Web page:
The spacing of the dashed grid lines is 100 feet. Trails are indicated with heavy blue lines. Haynes Meadow trails connect to Gray Reservation on the northeast (purple) and to Sudbury Water District Land (pink) on the west. See Gray Reservation for a map showing Haynes Meadow in the context of other conservation areas.

The parking lot is on Blueberry Hill Lane near 65 Blueberry Hill Lane (Sudbury GIS coordinates: 675200 2964000). Blueberry Hill Lane is on the west side of the Haynes Meadow Conservation Land.

Hop Brook Conservation Land

This land is parcel H11-0300, shown in green on the map. It is administered by the Sudbury Conservation Commission. There is a brief description of the area and a map on the Sudbury Conservation Commission web site.

This is one of the most accessible, interesting, and well maintained conservation areas in Sudbury.

Hop Brook

The Hop Brook trail map is shown above. Wetlands are indicated with stripes. Trails are indicated with heavy blue lines. Elevation contours are shown in green. The dashed grid lines are spaced at 500 feet. Frog pond is in the center. The primary parking lot is on Dutton Road near the easternmost trail (Sudbury GIS coordinates: 668200 2962000). Across the top are four access roads. From left to right, they are Surrey Lane, Barton Drive, Millpond Road, and Pine Street. Sudbury Valley Trustees has created a brochure for Memorial Forest that also includes a map of the Hop Brook Conservation Land.

Walkers generally include the railroad (MBTA) in their walks. There is an exciting railway trestle across Hop Brook, SW of Frog Pond. The Memorial Forest conservation land can be accessed from the westernmost trail where it crosses the railroad.

One of the highlights of a walk at Hop Brook is the beaver dam just to the east of Frog Pond where it connects to another small pond. Recently, a pedestrian bridge has been built over the beaver dam, allowing one to cross over at that point. From here there are good views of the ponds.

In the summer, there are generally groups of turtles sunning themselves on logs embedded in Frog Pond. Often there are great blue herons in Frog Pond and in the Hop Brook wetlands.

King Phillip Conservation Land

The King Phillip Conservation Land is administered by the Sudbury Conservation Commission. There is an excellent description of the area and a map on the Sudbury Conservation Commission web site. This area connects to the Garrison House (parcel H11-0015) on the NE corner of the site. It also connects to the Piper Farm Conservation Land via the Libby Conservation Land. The parking lot is on Route 27 near Wolbach Road (Sudbury GIS coordinates: 685200 2962300).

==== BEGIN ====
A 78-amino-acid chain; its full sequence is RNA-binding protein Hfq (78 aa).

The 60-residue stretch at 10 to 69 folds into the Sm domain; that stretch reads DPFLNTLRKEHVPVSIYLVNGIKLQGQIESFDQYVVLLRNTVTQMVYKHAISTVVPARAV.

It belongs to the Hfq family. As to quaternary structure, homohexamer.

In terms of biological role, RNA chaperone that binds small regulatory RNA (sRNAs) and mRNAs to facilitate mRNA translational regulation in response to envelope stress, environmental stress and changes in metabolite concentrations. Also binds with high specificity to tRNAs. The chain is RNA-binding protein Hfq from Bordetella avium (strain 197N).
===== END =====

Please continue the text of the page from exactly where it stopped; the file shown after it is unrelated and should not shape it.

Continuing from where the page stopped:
King Phillip

The King Phillip trail map is shown above. The King Phillip Conservation Land is shown in green. A portion of the Libby Conservation Land is the white area NW of the pond. A portion of the Piper Conservation Land is shown in pink. Elevation contours have been omitted to improve clarity. Trails are shown as dark blue lines. Wetlands are indicated with striping. The dashed grid lines are spaced at 500 feet. Upland trails are found to the west and northwest of the pond. The trail from the end of Old Berlin Road to the east is quite wet and muddy.

Lincoln Meadows Conservation Land

The Lincoln Meadows Conservation Land is administered by the Sudbury Conservation Commission. There is a brief description of the area and an old map on the Sudbury Conservation Commission web site. North of Lincoln Road, this area consists of two parts. The meadow portion on the western part of the site is a drained wetland area with community gardens, as well as, significant areas too poorly drained for agriculture. On the east, Round Hill rises from the meadow at approximately 120 feet above sea level to the summit at approximately 227 feet above sea level. All of the maintained trails are located on Round Hill. The Sudbury Unit of Great Meadows National Wildlife Refuge is to the east across Weir Hill Road. Dogs are not allowed on the refuge. A trail on Round Hill connects with a trail on the refuge.

Round Hill.

Elevation contours are shown in green. Trails are shown as dark blue lines. Wetlands are indicated with striping. The dashed grid lines are spaced at 500 feet. The parking lot is on Lincoln Road midway between Water Row and Weir Hill Road (Sudbury GIS coordinates: 688500 2970000).